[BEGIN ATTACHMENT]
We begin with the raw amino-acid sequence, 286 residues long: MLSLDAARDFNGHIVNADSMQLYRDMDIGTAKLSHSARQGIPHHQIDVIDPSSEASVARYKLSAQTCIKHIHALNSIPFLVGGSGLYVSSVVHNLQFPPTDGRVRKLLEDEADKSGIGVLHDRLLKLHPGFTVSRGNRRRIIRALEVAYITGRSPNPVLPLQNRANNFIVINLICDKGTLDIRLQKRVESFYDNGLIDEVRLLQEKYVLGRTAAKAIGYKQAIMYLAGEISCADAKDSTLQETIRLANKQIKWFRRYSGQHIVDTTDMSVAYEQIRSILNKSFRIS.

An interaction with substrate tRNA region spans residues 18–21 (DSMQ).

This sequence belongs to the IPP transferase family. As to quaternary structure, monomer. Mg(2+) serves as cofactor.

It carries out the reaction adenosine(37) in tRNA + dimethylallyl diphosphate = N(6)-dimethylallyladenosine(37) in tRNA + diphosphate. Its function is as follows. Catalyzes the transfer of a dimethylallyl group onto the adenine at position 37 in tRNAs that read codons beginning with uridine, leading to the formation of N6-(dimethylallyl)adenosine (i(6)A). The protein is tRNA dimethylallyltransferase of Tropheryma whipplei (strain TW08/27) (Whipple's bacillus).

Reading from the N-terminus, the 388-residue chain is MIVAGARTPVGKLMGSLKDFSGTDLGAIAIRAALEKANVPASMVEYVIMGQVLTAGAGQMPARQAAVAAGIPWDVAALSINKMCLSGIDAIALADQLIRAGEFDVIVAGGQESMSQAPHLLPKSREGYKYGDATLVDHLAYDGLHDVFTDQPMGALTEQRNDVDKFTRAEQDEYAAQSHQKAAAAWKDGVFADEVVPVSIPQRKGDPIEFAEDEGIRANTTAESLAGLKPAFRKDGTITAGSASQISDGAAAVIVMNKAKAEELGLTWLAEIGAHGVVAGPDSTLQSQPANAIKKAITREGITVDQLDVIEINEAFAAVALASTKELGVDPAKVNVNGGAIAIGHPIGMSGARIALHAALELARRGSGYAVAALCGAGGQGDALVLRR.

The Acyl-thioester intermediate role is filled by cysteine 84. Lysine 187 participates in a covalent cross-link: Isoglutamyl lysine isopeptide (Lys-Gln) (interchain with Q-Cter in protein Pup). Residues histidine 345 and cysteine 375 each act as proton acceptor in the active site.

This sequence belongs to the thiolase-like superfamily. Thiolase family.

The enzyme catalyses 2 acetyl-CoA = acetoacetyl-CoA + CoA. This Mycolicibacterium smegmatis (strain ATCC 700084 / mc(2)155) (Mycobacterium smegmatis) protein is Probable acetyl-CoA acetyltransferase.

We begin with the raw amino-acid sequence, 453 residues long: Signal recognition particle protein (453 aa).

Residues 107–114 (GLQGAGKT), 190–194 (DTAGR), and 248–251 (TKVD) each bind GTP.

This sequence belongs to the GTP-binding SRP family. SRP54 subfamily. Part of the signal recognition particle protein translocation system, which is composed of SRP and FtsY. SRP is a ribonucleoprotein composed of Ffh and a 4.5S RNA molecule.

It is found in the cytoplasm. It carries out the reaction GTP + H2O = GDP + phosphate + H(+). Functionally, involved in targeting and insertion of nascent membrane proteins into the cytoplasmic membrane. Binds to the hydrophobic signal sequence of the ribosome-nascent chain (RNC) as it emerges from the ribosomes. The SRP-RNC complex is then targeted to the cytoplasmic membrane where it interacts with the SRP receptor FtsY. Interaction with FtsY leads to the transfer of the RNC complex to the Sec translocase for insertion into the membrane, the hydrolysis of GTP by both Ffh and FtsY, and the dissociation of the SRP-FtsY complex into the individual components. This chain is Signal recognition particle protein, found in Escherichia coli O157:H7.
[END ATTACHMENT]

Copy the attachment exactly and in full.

We begin with the raw amino-acid sequence, 286 residues long: MLSLDAARDFNGHIVNADSMQLYRDMDIGTAKLSHSARQGIPHHQIDVIDPSSEASVARYKLSAQTCIKHIHALNSIPFLVGGSGLYVSSVVHNLQFPPTDGRVRKLLEDEADKSGIGVLHDRLLKLHPGFTVSRGNRRRIIRALEVAYITGRSPNPVLPLQNRANNFIVINLICDKGTLDIRLQKRVESFYDNGLIDEVRLLQEKYVLGRTAAKAIGYKQAIMYLAGEISCADAKDSTLQETIRLANKQIKWFRRYSGQHIVDTTDMSVAYEQIRSILNKSFRIS.

An interaction with substrate tRNA region spans residues 18–21 (DSMQ).

This sequence belongs to the IPP transferase family. As to quaternary structure, monomer. Mg(2+) serves as cofactor.

It carries out the reaction adenosine(37) in tRNA + dimethylallyl diphosphate = N(6)-dimethylallyladenosine(37) in tRNA + diphosphate. Its function is as follows. Catalyzes the transfer of a dimethylallyl group onto the adenine at position 37 in tRNAs that read codons beginning with uridine, leading to the formation of N6-(dimethylallyl)adenosine (i(6)A). The protein is tRNA dimethylallyltransferase of Tropheryma whipplei (strain TW08/27) (Whipple's bacillus).

Reading from the N-terminus, the 388-residue chain is MIVAGARTPVGKLMGSLKDFSGTDLGAIAIRAALEKANVPASMVEYVIMGQVLTAGAGQMPARQAAVAAGIPWDVAALSINKMCLSGIDAIALADQLIRAGEFDVIVAGGQESMSQAPHLLPKSREGYKYGDATLVDHLAYDGLHDVFTDQPMGALTEQRNDVDKFTRAEQDEYAAQSHQKAAAAWKDGVFADEVVPVSIPQRKGDPIEFAEDEGIRANTTAESLAGLKPAFRKDGTITAGSASQISDGAAAVIVMNKAKAEELGLTWLAEIGAHGVVAGPDSTLQSQPANAIKKAITREGITVDQLDVIEINEAFAAVALASTKELGVDPAKVNVNGGAIAIGHPIGMSGARIALHAALELARRGSGYAVAALCGAGGQGDALVLRR.

The Acyl-thioester intermediate role is filled by cysteine 84. Lysine 187 participates in a covalent cross-link: Isoglutamyl lysine isopeptide (Lys-Gln) (interchain with Q-Cter in protein Pup). Residues histidine 345 and cysteine 375 each act as proton acceptor in the active site.

This sequence belongs to the thiolase-like superfamily. Thiolase family.

The enzyme catalyses 2 acetyl-CoA = acetoacetyl-CoA + CoA. This Mycolicibacterium smegmatis (strain ATCC 700084 / mc(2)155) (Mycobacterium smegmatis) protein is Probable acetyl-CoA acetyltransferase.

We begin with the raw amino-acid sequence, 453 residues long: Signal recognition particle protein (453 aa).

Residues 107–114 (GLQGAGKT), 190–194 (DTAGR), and 248–251 (TKVD) each bind GTP.

This sequence belongs to the GTP-binding SRP family. SRP54 subfamily. Part of the signal recognition particle protein translocation system, which is composed of SRP and FtsY. SRP is a ribonucleoprotein composed of Ffh and a 4.5S RNA molecule.

It is found in the cytoplasm. It carries out the reaction GTP + H2O = GDP + phosphate + H(+). Functionally, involved in targeting and insertion of nascent membrane proteins into the cytoplasmic membrane. Binds to the hydrophobic signal sequence of the ribosome-nascent chain (RNC) as it emerges from the ribosomes. The SRP-RNC complex is then targeted to the cytoplasmic membrane where it interacts with the SRP receptor FtsY. Interaction with FtsY leads to the transfer of the RNC complex to the Sec translocase for insertion into the membrane, the hydrolysis of GTP by both Ffh and FtsY, and the dissociation of the SRP-FtsY complex into the individual components. This chain is Signal recognition particle protein, found in Escherichia coli O157:H7.